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Advice for driving in Portugal

Driving in Portugal

Updated: 25 November 2017

 

 

Tips, Checklist & Legal Requirements

Every year Portugal is visited by around 1.9 million British nationals. Distances are not huge in Lisbon and public transportation covers most of the city. Parking is usually easy on the outskirts but quite difficult in most cities and towns. Credit cards are accepted at most petrol stations in Portugal but a tax of 0.5 Euros is charged for the use of a card.

 

What do I need to drive in Portugal?

The minimum age at which a UK driving licence holder may drive a car or motorbike in Portugal is 17. All valid UK driving licences should be accepted in Portugal.

Driver's checklist:

  •  · Valid driving licence
  •  · Proof of identification (passport)
  •  · Insurance documents
  •  · Proof of ownership (registration certificate)

If you do not own the vehicle you are driving, you are advised to obtain written permission from the registered owner.

 

Driver safety

Portugal has one of the highest rates of automobile accidents and related fatalities in Europe. Drivers should use extreme caution, as local driving habits, high speeds, and poorly marked roads pose special hazards. In 2011 there were 8.4 road deaths per 100,000 of population and compares to the UK average of 3.1 road deaths per 100,000 of population in 2011.

 

Portugal Driving Laws

If you are stopped by the Police you can be charged an on the spot fine. The police can issue but not collect fines on the spot. An official receipt showing the maximum amount of the fine should be obtained. Foreign motorists refusing to pay an on-the-spot fine will be asked for a deposit to cover the maximum fine for the offence committed. If a motorist refuses to do this, the police can take the driving licence, registration document or failing that they can confiscate the vehicle. Wheel-clamping and towing are in operation for illegally parked vehicles.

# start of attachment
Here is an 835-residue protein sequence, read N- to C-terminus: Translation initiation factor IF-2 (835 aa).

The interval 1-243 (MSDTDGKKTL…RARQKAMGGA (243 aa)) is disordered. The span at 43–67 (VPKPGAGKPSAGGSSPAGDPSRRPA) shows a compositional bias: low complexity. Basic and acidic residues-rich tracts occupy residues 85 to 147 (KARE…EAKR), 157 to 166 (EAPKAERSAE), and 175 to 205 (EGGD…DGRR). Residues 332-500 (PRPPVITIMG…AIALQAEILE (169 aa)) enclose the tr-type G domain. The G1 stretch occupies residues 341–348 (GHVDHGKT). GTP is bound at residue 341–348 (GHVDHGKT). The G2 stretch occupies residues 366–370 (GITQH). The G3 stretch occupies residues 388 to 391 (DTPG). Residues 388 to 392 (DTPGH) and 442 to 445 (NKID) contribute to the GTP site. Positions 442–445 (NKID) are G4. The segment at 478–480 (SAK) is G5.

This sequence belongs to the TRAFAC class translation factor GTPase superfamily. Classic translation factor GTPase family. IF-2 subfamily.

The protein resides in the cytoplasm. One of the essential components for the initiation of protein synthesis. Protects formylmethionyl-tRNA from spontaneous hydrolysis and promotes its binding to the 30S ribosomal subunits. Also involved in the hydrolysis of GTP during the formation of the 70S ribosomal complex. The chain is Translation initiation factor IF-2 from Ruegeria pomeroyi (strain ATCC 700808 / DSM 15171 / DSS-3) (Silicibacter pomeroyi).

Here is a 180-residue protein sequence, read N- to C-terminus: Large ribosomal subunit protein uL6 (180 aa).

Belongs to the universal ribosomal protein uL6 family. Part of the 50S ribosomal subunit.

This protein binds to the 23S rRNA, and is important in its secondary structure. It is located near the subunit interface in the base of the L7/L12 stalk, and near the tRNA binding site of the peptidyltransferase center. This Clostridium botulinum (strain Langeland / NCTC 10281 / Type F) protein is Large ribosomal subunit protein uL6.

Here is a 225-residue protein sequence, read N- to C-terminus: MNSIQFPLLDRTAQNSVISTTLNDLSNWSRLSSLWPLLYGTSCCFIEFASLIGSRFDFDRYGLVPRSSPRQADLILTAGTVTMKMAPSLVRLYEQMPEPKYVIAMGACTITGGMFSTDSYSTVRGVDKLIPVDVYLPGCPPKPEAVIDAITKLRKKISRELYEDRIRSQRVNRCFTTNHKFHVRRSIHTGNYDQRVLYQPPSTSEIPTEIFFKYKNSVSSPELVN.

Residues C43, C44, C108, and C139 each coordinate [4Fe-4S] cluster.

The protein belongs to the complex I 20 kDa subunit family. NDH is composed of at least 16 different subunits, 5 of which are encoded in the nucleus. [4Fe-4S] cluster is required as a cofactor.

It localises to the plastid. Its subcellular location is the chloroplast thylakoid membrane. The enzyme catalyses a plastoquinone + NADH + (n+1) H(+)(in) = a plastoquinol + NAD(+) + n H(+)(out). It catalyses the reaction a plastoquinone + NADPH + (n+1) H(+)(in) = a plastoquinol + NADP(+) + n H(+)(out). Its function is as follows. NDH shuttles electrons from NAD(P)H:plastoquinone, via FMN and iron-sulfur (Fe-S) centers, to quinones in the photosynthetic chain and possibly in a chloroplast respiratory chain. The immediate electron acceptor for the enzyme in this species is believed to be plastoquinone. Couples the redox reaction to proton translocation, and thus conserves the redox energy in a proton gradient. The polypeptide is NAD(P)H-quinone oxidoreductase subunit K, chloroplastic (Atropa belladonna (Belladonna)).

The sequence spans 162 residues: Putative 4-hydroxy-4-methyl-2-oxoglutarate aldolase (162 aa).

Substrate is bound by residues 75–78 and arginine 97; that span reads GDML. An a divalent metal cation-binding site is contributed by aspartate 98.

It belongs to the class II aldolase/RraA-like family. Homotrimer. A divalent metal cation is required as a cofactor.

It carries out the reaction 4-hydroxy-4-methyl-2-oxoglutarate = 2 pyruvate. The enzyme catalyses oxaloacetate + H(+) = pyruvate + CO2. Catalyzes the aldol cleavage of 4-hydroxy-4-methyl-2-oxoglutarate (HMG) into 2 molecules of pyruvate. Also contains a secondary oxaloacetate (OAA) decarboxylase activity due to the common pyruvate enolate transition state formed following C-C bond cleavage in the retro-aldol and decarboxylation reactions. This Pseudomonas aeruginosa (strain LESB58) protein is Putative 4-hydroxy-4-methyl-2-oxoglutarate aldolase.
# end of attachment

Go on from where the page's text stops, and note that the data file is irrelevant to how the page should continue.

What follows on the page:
It is compulsory for passengers in cars to wear seatbelts in the front and rear of vehicles in Portugal. Children under 1.5m or 12 years of age cannot seat in the front. No children under 3 years old can be carried if the vehicle has no seat belts in the back.

The wearing of reflective jacket/tabbard is recommended for the driver and/or passenger(s) who exits an immobilised vehicle on all motorways and main or busy roads. We recommend the jacket be carried in the passenger compartment of the vehicle within arms reach.

 

Essential Equipment

It is compulsory in Portugal to carry the following equipment within any vehicle with more than 2 wheels:

  • · Photographic ID
  • · A Warning triangle
  • · Reflective Jacket
  • · Headlamp converters
  • · Spare parts kit including bulbs (recommended)

 

Speed Limits


Standard speed limits (km/h) unless otherwise stated by traffic signs:

50Kmh Urban roads (31 mph).

90Kmh Non-urban roads (56 mph).

120Kmh 100Kmh Motorways / expressways (74 - 62 mph).

 

Towing

50Kmh Urban roads (31 mph).

70Kmh Non-urban roads (43 mph).

100Kmh 80Kmh Motorways / expressways (62 - 50 mph).


Please be aware that a great number of Portuguese people don't follow these restricitions.